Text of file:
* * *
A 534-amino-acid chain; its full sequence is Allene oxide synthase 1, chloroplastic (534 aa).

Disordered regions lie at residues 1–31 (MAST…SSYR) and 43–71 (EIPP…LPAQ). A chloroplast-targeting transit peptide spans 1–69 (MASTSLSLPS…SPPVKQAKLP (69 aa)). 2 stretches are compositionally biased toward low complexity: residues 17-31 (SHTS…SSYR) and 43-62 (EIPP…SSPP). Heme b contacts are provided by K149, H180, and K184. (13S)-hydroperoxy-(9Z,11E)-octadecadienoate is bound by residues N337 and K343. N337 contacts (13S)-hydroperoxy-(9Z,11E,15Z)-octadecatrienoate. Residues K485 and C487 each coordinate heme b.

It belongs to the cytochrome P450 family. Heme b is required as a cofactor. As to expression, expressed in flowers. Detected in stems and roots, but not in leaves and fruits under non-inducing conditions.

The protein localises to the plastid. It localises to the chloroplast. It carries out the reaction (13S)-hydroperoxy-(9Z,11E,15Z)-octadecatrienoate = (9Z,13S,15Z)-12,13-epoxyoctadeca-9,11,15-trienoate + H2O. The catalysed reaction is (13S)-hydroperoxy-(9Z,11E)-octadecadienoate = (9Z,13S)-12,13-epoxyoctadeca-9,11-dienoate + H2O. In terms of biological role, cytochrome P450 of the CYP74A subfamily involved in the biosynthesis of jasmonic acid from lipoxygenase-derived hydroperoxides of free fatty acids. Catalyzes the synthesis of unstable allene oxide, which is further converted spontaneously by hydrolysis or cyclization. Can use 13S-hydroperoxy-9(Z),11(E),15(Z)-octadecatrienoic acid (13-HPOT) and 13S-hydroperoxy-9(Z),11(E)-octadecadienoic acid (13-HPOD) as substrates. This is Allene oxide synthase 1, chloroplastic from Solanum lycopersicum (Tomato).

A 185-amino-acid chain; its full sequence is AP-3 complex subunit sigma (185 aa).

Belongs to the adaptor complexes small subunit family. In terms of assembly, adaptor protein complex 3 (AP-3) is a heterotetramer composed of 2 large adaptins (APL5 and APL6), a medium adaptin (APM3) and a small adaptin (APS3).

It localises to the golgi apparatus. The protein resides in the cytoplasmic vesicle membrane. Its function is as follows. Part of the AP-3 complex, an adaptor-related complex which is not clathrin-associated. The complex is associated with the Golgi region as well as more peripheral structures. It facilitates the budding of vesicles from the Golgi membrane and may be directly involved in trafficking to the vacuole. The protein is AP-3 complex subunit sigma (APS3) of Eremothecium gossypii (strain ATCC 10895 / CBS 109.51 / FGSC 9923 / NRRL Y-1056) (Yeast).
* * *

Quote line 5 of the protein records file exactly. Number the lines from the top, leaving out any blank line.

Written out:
A 185-amino-acid chain; its full sequence is AP-3 complex subunit sigma (185 aa).